Few passages in Hobbes’s writings have generated as much critical interest as the notorious reply to the fool – one who believes it is reasonable to renege on our promises whenever it is advantageous for us to do so. In his reply, Hobbes appears to argue that it is never reasonable to renege on our promises because doing so is never in our prudential interest. The problem is not only that this reply seems wrong, but further that it seems inconsistent with Hobbes’s own philosophical commitments. This research note argues that the reply makes sense if we are willing to read it as an incompletely worked-out claim about the prudence of sometimes preventing oneself from being fully prudent in the future.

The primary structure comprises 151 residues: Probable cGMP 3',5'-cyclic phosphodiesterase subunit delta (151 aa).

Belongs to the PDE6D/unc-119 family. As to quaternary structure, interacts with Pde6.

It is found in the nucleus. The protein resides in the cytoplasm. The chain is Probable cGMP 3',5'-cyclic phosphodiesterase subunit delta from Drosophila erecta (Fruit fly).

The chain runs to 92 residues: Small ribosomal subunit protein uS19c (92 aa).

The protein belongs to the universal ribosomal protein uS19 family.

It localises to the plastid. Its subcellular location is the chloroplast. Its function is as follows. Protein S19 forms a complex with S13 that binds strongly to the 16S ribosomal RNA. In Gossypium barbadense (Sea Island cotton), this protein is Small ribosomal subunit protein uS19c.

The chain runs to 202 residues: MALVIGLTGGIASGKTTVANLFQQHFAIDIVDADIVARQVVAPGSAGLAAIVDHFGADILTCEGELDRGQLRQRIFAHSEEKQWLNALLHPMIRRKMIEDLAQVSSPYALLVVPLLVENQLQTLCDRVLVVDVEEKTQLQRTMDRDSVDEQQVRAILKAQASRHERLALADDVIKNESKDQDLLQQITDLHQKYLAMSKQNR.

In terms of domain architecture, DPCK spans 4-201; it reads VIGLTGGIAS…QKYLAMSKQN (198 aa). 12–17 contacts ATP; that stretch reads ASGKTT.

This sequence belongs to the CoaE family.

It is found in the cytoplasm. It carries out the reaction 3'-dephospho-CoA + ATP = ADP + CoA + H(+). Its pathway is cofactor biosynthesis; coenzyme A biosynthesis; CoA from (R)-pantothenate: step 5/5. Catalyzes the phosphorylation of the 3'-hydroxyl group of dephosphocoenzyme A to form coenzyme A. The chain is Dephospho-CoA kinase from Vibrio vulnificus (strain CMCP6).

In: Hobbes Studies